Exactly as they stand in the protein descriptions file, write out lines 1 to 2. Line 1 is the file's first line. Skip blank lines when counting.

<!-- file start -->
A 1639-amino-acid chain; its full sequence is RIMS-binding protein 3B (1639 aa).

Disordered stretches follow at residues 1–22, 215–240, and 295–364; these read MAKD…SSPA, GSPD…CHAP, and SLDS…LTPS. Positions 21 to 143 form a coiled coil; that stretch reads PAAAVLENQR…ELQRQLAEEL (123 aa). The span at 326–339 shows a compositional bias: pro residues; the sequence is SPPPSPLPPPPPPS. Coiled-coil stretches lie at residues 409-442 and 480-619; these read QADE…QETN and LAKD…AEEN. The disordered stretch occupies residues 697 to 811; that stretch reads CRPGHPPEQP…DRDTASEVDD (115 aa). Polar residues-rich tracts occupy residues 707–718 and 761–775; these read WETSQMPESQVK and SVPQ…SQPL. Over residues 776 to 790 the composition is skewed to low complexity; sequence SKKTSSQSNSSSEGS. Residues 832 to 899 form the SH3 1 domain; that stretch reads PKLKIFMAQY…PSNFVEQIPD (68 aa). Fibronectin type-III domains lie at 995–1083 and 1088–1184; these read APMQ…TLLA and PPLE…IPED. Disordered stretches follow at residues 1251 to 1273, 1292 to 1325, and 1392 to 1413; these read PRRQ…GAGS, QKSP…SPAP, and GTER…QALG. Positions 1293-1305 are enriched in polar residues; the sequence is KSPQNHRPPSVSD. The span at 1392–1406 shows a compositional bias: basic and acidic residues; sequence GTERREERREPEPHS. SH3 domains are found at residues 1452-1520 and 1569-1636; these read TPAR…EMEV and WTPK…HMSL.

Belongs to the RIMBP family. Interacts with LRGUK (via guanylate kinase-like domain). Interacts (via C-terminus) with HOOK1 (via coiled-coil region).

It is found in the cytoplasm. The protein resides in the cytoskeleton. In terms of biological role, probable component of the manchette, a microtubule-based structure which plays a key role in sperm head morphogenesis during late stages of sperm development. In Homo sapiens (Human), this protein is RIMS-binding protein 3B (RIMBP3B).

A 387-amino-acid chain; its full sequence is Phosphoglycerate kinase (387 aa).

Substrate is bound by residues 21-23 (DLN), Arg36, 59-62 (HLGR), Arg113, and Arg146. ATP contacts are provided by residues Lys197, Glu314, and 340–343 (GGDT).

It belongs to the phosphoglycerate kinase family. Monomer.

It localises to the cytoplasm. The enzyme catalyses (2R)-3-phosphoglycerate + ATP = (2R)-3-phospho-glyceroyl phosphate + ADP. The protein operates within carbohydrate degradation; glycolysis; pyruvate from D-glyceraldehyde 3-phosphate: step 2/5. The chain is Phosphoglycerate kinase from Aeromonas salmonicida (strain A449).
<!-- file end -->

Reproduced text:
A 1639-amino-acid chain; its full sequence is RIMS-binding protein 3B (1639 aa).

Disordered stretches follow at residues 1–22, 215–240, and 295–364; these read MAKD…SSPA, GSPD…CHAP, and SLDS…LTPS. Positions 21 to 143 form a coiled coil; that stretch reads PAAAVLENQR…ELQRQLAEEL (123 aa). The span at 326–339 shows a compositional bias: pro residues; the sequence is SPPPSPLPPPPPPS. Coiled-coil stretches lie at residues 409-442 and 480-619; these read QADE…QETN and LAKD…AEEN. The disordered stretch occupies residues 697 to 811; that stretch reads CRPGHPPEQP…DRDTASEVDD (115 aa). Polar residues-rich tracts occupy residues 707–718 and 761–775; these read WETSQMPESQVK and SVPQ…SQPL. Over residues 776 to 790 the composition is skewed to low complexity; sequence SKKTSSQSNSSSEGS. Residues 832 to 899 form the SH3 1 domain; that stretch reads PKLKIFMAQY…PSNFVEQIPD (68 aa). Fibronectin type-III domains lie at 995–1083 and 1088–1184; these read APMQ…TLLA and PPLE…IPED. Disordered stretches follow at residues 1251 to 1273, 1292 to 1325, and 1392 to 1413; these read PRRQ…GAGS, QKSP…SPAP, and GTER…QALG. Positions 1293-1305 are enriched in polar residues; the sequence is KSPQNHRPPSVSD. The span at 1392–1406 shows a compositional bias: basic and acidic residues; sequence GTERREERREPEPHS. SH3 domains are found at residues 1452-1520 and 1569-1636; these read TPAR…EMEV and WTPK…HMSL.